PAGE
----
These 3D-Printed Pavilions Are Architecture for the Anthropocene
The effects of climate change paired with the mounting accumulation of global plastic waste will undoubtedly change the landscape and scope of architecture in the decades ahead. Structures, including housing, will need to be adaptive not only in their intended form, but also in the manufacturing and material sourcing process. Noting these challenges, a 3D-printed prototype pavilion designed by architecture studio Hassell, in partnership with 3D-printing studio Nagami and creative collective to.org, propose utilizing a material that isn’t dwindling, but mounting in availability with every passing day.
Inspired by Qarmaq, a type of inter-seasonal, single-room family dwelling long used by the Central Inuit of Northern Canada, this concept interprets the indigenous architecture into a 3D-printed pavilion constructed with recycled plastic. Engineered for inclement weather and harsh local climates around the globe – in heat or in extreme cold – the small habitat combines traditional indigenous solutions with technological adaptations to permit modifications as required in response to the structure’s site.
The shell-like design utilizes plastic refuse as a resource for construction, an idea born from conversations between Hassell’s head of design, Xavier De Kestelier, and Manuel Jimenez Garcia, the founder of Nagami, a 3D-additive manufacturing studio.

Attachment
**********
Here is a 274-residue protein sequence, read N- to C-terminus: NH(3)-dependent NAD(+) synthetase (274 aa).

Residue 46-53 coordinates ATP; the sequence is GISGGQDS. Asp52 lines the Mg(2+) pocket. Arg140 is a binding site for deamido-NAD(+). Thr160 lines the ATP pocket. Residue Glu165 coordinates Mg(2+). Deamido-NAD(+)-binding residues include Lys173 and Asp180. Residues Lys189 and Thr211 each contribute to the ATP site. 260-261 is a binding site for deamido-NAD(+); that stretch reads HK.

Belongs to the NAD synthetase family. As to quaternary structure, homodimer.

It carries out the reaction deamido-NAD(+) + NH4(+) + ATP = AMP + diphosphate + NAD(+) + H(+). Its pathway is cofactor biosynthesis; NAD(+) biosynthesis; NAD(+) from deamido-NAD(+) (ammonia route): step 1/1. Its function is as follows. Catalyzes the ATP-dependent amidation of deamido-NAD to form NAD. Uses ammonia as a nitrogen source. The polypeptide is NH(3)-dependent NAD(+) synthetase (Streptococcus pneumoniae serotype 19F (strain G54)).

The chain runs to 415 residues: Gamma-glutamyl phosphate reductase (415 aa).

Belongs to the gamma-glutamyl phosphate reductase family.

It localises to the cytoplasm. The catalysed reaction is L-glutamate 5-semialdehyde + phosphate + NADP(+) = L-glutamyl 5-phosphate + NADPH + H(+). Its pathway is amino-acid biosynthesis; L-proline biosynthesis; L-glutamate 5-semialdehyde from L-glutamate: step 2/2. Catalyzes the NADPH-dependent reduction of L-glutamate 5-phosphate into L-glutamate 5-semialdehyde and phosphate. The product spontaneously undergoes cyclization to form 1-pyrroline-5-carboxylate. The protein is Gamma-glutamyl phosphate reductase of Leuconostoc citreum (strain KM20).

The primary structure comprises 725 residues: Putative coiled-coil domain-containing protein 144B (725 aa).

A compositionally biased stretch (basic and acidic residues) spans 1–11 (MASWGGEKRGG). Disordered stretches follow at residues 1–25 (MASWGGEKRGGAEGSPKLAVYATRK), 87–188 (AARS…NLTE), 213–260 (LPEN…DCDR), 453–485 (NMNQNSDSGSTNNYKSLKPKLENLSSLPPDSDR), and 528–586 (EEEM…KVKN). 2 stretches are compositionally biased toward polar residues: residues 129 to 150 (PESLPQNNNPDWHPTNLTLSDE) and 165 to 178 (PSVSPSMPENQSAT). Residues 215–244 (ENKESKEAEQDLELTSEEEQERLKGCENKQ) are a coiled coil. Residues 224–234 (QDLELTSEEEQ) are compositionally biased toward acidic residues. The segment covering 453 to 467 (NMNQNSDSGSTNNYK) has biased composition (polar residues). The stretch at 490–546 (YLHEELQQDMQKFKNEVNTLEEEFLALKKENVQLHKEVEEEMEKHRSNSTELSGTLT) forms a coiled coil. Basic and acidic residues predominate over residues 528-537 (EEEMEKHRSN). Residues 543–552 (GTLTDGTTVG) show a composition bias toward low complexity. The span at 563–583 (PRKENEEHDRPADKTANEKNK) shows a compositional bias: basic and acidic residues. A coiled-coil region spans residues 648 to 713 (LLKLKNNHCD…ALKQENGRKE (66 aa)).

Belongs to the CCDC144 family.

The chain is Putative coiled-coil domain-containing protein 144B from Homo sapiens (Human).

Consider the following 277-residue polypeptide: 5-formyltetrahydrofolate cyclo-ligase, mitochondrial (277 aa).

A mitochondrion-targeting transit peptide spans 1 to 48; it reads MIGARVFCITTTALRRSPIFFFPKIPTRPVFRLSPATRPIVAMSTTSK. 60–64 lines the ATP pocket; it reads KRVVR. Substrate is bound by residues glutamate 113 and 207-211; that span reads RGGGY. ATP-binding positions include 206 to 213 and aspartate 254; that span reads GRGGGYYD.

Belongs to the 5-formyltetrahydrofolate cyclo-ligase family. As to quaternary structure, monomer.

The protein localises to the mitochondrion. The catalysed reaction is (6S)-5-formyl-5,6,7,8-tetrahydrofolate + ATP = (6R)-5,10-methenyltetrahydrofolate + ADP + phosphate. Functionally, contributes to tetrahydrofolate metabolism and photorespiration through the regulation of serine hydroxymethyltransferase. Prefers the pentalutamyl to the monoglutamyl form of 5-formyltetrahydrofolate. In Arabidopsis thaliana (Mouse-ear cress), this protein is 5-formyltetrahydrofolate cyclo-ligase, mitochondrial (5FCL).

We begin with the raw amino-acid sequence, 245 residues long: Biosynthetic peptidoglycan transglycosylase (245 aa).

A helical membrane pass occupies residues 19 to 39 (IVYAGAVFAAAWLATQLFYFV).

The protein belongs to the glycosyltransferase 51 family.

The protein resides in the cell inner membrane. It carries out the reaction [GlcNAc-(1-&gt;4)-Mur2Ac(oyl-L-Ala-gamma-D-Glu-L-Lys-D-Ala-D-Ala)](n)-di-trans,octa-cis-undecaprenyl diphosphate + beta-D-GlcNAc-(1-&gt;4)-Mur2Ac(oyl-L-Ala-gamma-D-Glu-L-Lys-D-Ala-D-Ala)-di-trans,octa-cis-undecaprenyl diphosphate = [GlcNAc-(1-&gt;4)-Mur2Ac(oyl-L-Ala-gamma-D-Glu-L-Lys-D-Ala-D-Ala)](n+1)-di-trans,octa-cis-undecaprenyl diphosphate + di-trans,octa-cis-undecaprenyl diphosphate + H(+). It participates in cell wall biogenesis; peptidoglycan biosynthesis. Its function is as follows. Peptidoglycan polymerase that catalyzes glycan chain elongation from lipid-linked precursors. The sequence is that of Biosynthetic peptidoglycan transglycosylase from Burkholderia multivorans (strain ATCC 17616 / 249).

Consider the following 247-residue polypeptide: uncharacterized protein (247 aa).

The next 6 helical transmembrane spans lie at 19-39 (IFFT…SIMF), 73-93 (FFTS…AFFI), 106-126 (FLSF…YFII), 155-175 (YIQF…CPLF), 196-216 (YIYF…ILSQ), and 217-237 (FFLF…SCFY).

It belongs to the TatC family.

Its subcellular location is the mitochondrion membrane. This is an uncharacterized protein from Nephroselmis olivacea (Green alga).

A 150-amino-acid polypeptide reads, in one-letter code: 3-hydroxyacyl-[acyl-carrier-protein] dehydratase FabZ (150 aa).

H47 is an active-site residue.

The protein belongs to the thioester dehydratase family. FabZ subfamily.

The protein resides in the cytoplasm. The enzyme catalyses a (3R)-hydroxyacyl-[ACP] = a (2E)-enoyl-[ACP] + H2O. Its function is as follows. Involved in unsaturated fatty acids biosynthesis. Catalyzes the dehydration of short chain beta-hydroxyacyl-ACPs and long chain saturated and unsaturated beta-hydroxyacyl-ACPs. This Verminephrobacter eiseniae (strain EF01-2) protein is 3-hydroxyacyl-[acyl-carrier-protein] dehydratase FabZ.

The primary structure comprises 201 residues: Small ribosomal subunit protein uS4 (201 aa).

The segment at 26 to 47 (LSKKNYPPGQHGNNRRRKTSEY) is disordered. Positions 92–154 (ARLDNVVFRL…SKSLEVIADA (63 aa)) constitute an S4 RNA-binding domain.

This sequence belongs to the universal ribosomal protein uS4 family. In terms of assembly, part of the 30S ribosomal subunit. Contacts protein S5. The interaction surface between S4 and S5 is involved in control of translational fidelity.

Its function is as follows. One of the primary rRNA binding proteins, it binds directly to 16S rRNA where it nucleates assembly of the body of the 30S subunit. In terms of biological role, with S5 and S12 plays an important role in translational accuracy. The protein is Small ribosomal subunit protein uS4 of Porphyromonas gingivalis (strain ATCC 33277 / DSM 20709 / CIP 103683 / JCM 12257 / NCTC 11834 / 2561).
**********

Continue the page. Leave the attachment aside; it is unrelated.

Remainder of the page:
“The implications of 3D printing at this scale are huge for architecture and we hope we can apply this aspect of adaptability across projects,” notes De Kestelier, “We wanted a pavilion that will be able to exist completely off the grid and adapt to local climatic challenges and conditions to create as low as possible embodied and operational carbon footprint.”
Additionally, Nachson Mimran, co-founder & creative executive officer of to.org notes the project’s aim to reuse already processed petroleum-based material as “an inexhaustible resource” is vital in the realization of a “circular economy [to] reduce pollution and reverse the effects of climate change.”
The Pavilion 1 in its varied imagined applications is currently only in a proof of concept state, with to.org currently seeking partners to invest in its future production and work toward reproducible scalability.
Manuel Jimenez Garcia, founder of Nagami hopes the project note only radicalizes the construction industry, but also inspires future generations of architects to invest and explore eco-innovation as a plausible element of designing the habitats of the future.